By Gerard Braud, CSP, Fellow IEC
Media Training for Mobile is a new crisis communications and public relations specialty. It is the latest addition to our 5 Steps to Effective Crisis Communications series for the new year.
Quick recap – this is the fifth week of the new year. You have been challenged in the previous four crisis communication blogs to end the cycle of broken New Year’s resolutions, in favor of achieving consistency.
Media Training as a Bucket List
Media training is too often treated like a bucket list item that an executive does once in life. Our challenge to you is to conduct one thorough media training for your key spokespeople each year, along with a thorough practice training before every interview.
Today’s video goes deep into media training for mobile, as well as the use of crisis communications scripts for crisis events. Both of these techniques are great ways to improve and intensify any media training that you have done in the past.
I encourage you to watch the complete video, because it will go much deeper into the techniques than this blog will. Warning – it goes so deep that today’s BraudCast video runs about 12 minutes.
In the BraudCast, I share some media training and crisis communication tips that I don’t normally share with anyone except my clients.
Give Up Old Media Training Techniques
This episode of the BraudCast encourages you to give up the old, failed media training techniques of the past in favor of new techniques.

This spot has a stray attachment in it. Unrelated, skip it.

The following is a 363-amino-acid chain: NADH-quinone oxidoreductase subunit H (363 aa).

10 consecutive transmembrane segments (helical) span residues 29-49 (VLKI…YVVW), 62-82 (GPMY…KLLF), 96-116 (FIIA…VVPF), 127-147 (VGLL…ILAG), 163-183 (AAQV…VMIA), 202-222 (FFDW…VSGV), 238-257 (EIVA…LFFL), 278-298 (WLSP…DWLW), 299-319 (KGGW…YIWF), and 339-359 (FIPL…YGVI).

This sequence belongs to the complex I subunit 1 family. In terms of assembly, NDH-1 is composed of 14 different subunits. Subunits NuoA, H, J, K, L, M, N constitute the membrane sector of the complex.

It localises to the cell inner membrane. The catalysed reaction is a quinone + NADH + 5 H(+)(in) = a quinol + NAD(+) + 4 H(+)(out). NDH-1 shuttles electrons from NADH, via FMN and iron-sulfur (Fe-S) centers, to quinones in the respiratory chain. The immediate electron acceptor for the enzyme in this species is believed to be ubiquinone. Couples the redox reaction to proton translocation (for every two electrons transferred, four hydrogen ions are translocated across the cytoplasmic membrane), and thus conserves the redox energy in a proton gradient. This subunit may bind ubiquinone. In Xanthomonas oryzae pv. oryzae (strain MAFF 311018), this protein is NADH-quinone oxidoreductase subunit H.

As more people transition from traditional media to news on their mobile devices, you need to recognize that how a spokesperson delivers a message greatly affects public perception and how a news story is edited.
When someone reads news on a mobile device, they primarily see a headline, followed by the lead sentence. Most people draw their conclusion from those two pieces of the news story. Likewise, most people seldom scroll to read anything else about the story, unless it directly affects them.
Therefore, your media training for mobile needs to focus on teaching the spokesperson to deliver a compelling preamble statement at the beginning of the interview, as a way to mimic a reporter’s lead. Your goal is to be so profound and natural in your wording of that preamble, that the reporter wants to capture the essence of it to write their lead.
Control the Lead; Control the Headline
When you control the lead, you then control the headline. That’s because the person writing the headline only reads the lead sentence, in order to gain the information they need to write the headline.
Can You Control the Edit?
When you control the lead, you control the headline, which means you control public perception.
…And More Control
By watching the BraudCast video, you’ll also learn that the way to eliminate bad adlibs during a crisis is to use a well-worded script that anticipates all of the questions you’ll be asked during a crisis news conference.
Bottom Line The bottom line is that media interviews are hard. The variety of ways people receive their news is expanding. This means you must expand your media training to stay up with the times. It’s one of our secrets to effective crisis communications.
Crisis communications and media training expert Gerard Braud, CSP, Fellow IEC is based in New Orleans. Organizations on five continents have relied on him to write their crisis communications plans and to train their spokespeople. He is the author of “Don’t Talk to the Media Until…”
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